Some of the highest-profile bills failed to advance in the Ohio Legislature this year

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COLUMBUS, Ohio (Statehouse News Bureau) — Abortion, education, and LGBTQ issues dominated conversation in the statehouse in 2022. But most of the bills dealing with those topics ended up on the cutting room floor of the Ohio General Assembly.

The bill that tied up the Legislature in the last hours of 2022’s session was a measure to overhaul the state’s education department.

The plan would have stripped power away from the state Board of Education and given it to the governor’s office. Senate Republicans wanted it but House Republicans wavered.

In a bold move to attract right-wing votes, the Senate rolled the bill into a bill that bans transgender girls from girls’ sports.

Opponents, such as Democratic Sen. Cecil Thomas, chided Republicans for smashing two major bills into one 2,000-page plan on the final night of voting.

“And then we come in here and 20 minutes later, we are all now voting on something that we have no clue what’s in it,” Thomas said.

In the end, both the education overhaul bill and the transgender athlete ban failed to gain enough votes to pass.

Another bill that didn’t pass was a measure to ban gender-affirming care for minors. Republicans said it would help teenagers avoid what they called long-term damage to their bodies.

But LGBTQ advocates and parents of transgender kids slammed the bill for discriminating against trans youth. Mikael McLaren has a 17-year-old transgender daughter. McClaren said kids like her are at high risk of mental health issues and that treatment like hormone therapy can help.

“It’s the hand-in-glove treatment of the physical and the mental and emotional treatment that work to take away the things like anxiety and depression,” McLaren said.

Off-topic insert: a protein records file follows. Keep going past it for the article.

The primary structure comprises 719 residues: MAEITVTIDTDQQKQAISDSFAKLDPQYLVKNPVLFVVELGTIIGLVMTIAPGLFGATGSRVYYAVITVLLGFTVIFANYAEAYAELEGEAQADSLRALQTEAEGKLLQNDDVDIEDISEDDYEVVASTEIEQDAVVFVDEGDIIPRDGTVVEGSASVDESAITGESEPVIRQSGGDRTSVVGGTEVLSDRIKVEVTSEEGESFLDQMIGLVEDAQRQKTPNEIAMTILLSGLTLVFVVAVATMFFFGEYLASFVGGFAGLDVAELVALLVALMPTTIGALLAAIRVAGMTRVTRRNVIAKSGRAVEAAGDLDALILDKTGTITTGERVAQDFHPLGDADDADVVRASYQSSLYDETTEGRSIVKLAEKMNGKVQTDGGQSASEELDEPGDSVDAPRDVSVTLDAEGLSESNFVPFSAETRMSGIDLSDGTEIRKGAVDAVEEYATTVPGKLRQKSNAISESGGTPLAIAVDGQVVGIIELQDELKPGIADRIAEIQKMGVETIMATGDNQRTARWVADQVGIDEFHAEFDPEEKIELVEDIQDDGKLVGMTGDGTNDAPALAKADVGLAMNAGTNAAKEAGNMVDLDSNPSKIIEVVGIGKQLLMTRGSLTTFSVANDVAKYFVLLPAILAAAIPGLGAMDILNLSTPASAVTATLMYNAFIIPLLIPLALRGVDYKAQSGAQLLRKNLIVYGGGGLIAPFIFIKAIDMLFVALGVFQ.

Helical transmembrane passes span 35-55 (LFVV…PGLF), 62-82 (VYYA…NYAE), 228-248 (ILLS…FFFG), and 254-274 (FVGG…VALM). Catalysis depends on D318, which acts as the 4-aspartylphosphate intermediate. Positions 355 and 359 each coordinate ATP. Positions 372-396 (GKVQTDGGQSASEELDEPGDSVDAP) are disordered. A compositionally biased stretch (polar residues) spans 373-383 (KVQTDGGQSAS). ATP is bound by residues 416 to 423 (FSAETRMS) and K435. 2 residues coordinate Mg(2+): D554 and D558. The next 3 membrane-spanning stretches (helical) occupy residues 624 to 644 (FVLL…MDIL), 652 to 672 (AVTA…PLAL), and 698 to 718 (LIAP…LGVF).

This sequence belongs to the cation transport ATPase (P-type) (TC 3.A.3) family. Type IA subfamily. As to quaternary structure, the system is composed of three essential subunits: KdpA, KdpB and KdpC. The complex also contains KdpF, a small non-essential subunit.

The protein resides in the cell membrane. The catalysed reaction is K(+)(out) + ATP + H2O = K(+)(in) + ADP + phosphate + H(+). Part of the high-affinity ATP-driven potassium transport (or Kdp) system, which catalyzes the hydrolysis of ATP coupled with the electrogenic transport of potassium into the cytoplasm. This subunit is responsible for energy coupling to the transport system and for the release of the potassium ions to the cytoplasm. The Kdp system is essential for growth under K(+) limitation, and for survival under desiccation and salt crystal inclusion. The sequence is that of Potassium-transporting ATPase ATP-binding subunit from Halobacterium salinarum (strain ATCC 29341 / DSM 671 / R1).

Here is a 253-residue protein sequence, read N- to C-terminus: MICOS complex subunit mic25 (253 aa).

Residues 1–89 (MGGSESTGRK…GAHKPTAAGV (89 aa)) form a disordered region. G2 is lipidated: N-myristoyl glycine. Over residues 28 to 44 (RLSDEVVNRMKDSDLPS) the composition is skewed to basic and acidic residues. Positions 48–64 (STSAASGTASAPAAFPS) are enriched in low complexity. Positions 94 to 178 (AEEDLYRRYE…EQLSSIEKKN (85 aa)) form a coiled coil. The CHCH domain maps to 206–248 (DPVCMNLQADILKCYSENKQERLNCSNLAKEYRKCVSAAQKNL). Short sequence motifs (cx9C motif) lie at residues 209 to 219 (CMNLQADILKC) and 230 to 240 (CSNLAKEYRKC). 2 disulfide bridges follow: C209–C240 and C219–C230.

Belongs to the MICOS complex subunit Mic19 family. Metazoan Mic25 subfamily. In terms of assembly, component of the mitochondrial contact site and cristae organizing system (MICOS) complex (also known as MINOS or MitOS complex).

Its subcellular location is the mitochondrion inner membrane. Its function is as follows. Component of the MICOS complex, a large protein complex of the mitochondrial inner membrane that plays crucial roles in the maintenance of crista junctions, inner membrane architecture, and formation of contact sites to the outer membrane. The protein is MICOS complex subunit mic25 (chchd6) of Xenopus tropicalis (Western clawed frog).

With a packed agenda during lame duck, Republicans took that bill off the table but they plan to bring it back next year.

Conservative legislators introduced but failed to pass several measures to extend restrictions on abortion, including Republican Rep. Gary Click’s total ban without exceptions for rape or incest.

“I would love to see us go to that place where we protect that person we respect and that we value life from the moment of conception,” Click said. “So I would love to see there be no abortions with the exceptions of a time when there is a medical emergency — I would certainly want to save the life of the mother.”

Republican leaders couldn’t find a consensus on next steps around abortion, so those measures were shelved for the next session.

A last-minute resolution from Republicans about constitutional amendments also failed to pass the Legislature. Currently, to change the constitution, a simple majority of voters need to approve a ballot measure. The failed proposal would have raised that threshold to 60%.

Republican Secretary of State Frank LaRose backed the resolution.

“This is about trying to make the Ohio constitution less susceptible to special interests, and if something has 60% of support then it will pass,” LaRose said.

But hundreds of voter rights groups and community organizations rallied against the measure and it never came to a vote. Republican leaders say they’ll try for the resolution against next year. They’ll have to pass it by the end of January to put it on the May ballot, as it too would need voter approval.

Many other bills received hearings and made it through part of the committee process before stalling in one way or another. Bills to strengthen background checks for gun purchases, enhance penalties against domestic violence, and loosen statutes of limitations for rape cases all failed to pass.

But supporters of those measures – and many others – plan to reintroduce their plans in the next general assembly.